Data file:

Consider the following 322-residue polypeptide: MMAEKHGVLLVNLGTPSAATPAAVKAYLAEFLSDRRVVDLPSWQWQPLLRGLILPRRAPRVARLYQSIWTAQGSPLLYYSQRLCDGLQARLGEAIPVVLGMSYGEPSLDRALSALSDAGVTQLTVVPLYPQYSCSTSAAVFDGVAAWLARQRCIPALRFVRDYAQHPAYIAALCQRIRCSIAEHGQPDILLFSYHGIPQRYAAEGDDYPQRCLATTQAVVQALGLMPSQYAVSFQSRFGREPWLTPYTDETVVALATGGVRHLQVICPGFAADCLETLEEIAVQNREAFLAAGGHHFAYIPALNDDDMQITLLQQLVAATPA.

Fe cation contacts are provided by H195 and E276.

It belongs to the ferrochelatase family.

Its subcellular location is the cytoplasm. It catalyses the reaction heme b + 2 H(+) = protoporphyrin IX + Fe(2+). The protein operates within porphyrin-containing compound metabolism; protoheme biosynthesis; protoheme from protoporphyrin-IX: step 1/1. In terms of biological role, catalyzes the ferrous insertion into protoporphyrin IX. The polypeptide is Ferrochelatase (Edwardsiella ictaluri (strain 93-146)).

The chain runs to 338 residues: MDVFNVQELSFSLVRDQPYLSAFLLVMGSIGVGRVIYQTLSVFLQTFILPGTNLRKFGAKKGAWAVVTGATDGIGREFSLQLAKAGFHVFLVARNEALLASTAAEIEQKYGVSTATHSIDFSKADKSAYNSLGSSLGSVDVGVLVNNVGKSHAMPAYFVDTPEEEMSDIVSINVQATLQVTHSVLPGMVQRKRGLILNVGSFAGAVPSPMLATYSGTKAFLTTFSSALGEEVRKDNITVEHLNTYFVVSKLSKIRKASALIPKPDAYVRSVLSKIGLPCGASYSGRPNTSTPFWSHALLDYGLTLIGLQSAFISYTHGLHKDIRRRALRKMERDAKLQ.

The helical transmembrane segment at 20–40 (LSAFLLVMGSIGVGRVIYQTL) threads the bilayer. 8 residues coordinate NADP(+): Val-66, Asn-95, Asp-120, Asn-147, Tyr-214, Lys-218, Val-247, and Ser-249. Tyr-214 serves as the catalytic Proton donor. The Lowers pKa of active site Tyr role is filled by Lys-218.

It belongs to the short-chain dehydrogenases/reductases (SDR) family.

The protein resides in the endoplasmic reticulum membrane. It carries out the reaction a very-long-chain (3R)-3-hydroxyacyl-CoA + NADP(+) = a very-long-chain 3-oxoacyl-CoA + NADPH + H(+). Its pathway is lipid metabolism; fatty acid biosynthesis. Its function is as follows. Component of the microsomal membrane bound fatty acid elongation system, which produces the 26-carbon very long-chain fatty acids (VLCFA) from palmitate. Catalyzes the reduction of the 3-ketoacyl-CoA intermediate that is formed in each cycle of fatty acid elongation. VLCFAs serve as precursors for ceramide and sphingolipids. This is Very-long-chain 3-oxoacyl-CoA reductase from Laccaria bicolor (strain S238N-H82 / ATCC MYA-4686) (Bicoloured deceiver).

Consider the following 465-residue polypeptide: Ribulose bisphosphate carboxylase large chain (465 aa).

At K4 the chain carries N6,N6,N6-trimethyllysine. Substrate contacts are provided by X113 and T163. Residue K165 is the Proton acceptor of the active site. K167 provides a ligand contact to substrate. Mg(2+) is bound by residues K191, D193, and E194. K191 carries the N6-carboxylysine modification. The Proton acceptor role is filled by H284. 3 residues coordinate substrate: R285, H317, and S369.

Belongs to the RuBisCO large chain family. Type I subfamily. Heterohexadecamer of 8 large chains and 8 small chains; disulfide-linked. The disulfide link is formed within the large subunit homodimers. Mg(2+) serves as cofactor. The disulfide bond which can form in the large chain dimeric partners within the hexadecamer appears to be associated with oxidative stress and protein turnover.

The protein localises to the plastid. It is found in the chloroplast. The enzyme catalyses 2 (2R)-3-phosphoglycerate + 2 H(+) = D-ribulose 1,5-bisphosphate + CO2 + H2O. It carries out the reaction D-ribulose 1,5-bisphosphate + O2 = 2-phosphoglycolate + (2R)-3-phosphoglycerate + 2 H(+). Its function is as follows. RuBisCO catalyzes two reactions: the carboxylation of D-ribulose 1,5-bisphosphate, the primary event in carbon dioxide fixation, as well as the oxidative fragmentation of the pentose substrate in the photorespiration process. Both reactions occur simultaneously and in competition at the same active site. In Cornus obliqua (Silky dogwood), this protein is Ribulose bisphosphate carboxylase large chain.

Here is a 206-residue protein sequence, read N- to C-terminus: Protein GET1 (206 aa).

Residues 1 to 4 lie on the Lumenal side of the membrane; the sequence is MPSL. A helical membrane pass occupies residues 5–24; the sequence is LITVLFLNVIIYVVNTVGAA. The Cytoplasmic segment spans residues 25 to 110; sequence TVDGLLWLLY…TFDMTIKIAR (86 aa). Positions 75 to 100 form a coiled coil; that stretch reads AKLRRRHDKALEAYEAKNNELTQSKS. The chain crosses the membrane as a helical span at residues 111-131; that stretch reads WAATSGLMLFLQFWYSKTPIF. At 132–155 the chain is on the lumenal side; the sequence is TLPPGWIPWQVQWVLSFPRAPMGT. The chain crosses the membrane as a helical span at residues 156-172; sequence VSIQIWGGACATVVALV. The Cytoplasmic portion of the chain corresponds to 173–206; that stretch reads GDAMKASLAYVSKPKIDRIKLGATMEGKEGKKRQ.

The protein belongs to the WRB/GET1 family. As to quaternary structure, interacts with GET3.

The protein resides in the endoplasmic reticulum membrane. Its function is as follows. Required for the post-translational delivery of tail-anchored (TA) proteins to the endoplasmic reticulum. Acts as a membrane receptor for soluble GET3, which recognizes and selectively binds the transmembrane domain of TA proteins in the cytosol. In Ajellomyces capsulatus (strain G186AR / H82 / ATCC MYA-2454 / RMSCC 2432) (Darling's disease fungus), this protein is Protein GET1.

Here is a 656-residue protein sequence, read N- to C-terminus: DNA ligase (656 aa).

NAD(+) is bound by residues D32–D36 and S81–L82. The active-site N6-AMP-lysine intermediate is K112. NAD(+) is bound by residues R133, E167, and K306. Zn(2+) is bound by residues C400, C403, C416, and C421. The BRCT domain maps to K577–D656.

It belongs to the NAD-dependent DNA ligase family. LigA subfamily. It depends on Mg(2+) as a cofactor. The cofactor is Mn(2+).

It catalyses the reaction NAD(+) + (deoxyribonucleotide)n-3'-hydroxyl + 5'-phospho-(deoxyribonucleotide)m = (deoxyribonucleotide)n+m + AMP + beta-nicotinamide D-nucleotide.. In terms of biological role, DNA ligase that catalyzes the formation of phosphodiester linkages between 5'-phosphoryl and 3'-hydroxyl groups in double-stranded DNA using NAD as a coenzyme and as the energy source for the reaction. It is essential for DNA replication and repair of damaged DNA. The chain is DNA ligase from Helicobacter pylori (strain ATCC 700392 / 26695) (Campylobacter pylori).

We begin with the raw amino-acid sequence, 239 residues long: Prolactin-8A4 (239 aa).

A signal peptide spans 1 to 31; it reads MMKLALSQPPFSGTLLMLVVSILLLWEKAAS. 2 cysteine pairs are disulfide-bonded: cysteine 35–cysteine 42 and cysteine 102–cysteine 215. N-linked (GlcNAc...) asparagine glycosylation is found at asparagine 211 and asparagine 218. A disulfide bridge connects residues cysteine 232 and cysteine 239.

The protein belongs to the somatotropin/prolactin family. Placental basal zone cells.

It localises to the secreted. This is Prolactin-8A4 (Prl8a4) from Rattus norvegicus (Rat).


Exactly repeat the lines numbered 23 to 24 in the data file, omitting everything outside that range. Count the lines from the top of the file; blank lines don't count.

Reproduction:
The protein belongs to the somatotropin/prolactin family. Placental basal zone cells.

It localises to the secreted. This is Prolactin-8A4 (Prl8a4) from Rattus norvegicus (Rat).